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NPR 2011-09-23

时间:2011-10-08 06:19来源:互联网 提供网友:gmeng   字体: [ ]
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 The deep market losses suffered in other global market today are playing out on Wall Street. The massive sell-off spurred by pessimism about the long-term health of the US and European economies. At last check, the Dow was down more than 450 points, more than 4%, at 10,674; NASDAQ was off nearly 4% at 2,439; S&P 500 down nearly 4% as well at 1,121.

 
Many people close to retirement are worried about their savings as the markets gyrate. NPR's Paul Brown reports investment advisers are urging people to make sure they have a plan to weather tough economic times.
 
Talk to numerous investment advisers and you'll get much the same message. Take care of the basics while making your assets grow. Dan Katy is financial planning director at financial services company TIAA-CREF. He recommends investing in annuities that earn interest unaffected by the ups and downs of financial markets.
 
"By doing that, I'm accumulating funds that could produce a steady lifetime income and create, we often call, a guaranteed income floor."
 
But Katy says with planning for that floor in place, part of a retirement investment portfolio should consist of stocks because overtime despite some sharp drops, they've proven to have the most appreciation potential. Paul Brown, NPR News.
 
And faced with the high unemployment rate, President Obama is making his latest public appeal for support of his jobs creation plan in Ohio this hour.
 
President Obama's nominee to lead the Council of Economic Adviser says the government could do more to fight high unemployment. NPR's Scott Horsley reports Alan Krueger, who was quizzed by members of the Senate Banking Committee.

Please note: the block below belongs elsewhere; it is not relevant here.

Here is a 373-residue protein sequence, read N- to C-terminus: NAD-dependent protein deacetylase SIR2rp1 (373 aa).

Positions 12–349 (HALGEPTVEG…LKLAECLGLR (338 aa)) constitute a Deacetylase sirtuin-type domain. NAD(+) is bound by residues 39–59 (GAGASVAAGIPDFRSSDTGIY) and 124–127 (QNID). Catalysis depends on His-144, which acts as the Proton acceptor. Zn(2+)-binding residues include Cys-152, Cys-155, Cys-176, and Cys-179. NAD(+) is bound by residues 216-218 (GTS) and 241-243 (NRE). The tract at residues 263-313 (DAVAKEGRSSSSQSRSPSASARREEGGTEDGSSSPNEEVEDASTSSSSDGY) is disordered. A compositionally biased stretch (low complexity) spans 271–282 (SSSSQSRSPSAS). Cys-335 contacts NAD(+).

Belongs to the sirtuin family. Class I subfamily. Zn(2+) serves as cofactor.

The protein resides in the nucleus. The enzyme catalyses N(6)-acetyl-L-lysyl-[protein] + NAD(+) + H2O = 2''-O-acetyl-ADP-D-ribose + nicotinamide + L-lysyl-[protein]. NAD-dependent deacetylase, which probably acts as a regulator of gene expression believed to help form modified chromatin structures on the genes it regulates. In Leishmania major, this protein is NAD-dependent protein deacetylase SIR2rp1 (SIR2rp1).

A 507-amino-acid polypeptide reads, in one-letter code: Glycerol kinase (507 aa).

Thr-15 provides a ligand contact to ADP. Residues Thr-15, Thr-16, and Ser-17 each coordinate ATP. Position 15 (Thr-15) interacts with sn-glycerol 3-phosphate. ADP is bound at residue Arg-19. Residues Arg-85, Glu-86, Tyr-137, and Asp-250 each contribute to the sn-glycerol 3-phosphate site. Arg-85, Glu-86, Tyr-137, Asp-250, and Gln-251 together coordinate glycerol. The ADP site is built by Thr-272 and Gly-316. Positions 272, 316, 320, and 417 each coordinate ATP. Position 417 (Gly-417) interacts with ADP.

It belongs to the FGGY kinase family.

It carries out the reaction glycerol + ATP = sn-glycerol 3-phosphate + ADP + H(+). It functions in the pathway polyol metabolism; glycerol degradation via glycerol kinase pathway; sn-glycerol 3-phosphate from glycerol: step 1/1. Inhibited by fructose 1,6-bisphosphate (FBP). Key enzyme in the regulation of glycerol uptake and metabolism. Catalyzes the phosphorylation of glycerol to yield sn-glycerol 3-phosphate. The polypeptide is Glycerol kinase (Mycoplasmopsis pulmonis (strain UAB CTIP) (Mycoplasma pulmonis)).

Alan Krueger says the ideas in the president's jobs proposal, such as the payroll tax cut for employers, would help put more Americans back to work. Krueger, who's back at Princeton after stand in the Treasury Department, would play a role in shaping those policies if he's confirmed as one of president's top economic advisers.
 
"I don't think the president is satisfied with the pace of the recovery, and the reason why when he asked me to come back, I agreed, is because I think there're more things that we can do to strengthen the economy."
 
The top Republican on the committee voiced skepticism about the president's jobs proposal but said Krueger is likely to be confirmed. Scott Horsley, NPR News, Washington.
 
House Speaker John Boehner's trying to reassure concerned voters there is no threat of a government shutdown. He's (was) working to turn the tide of an unexpected outcome yesterday when fiscally conservative Republicans broke ranks with the party leadership and voted against a stopgap spending bill that they said didn't cut spending enough. A majority of Democrats also voted against the legislation.
 
Dow down 476 points.
 
This is NPR News.
 
Former Olympian Carl Lewis's run for state Senate in New Jersey appears to be off again. As NPR's Joel Rose reports, an appeals court in Philadelphia today reversed its own earlier ruling that Lewis can't appear on the ballot. 
 
Carl Lewis won nine Olympic gold medals during his celebrated track and field career. But his political career is stuck on the starting line. Lewis grew up in New Jersey and bought homes there in 2005 and 2007. He's now trying to run for a state Senate seat as a Democrat. But Republicans argue Lewis does not meet the state's four-year residency requirement because he voted in California just two years ago. Earlier this month, the Third Circuit Court of Appeals in Philadelphia seemed to side with Lewis. But in an unusual movement, a three-judge panel heard new arguments in the case this week, and then it issued a ruling ordering Lewis off the ballot. Joel Rose, NPR News, Philadelphia.
 
A scathing US assessment on Syria today as the ambassador to Damascus warned the Syrian president is losing support among key constituents. But Robert Ford tells Reuters news service that President Bashar al-Assad's army remains very powerful and cohesive as it continues to crackdown on dissent. 
 
Associated Press reporting that the Libyan former prime minister who served during Mummer Gaddafi's regime has been arrested in southern Tunisia. That announcement today from Tunisia's Interior Ministry. Meanwhile, weeks after Gaddafi was ousted, his whereabouts are still unknown.
 
The latest from Wall Street. Dow down 474 points, more than 4%, at 10,651; NASDAQ down more than 100 points at 2,434.
 
I'm Lakshmi Singh, NPR News.
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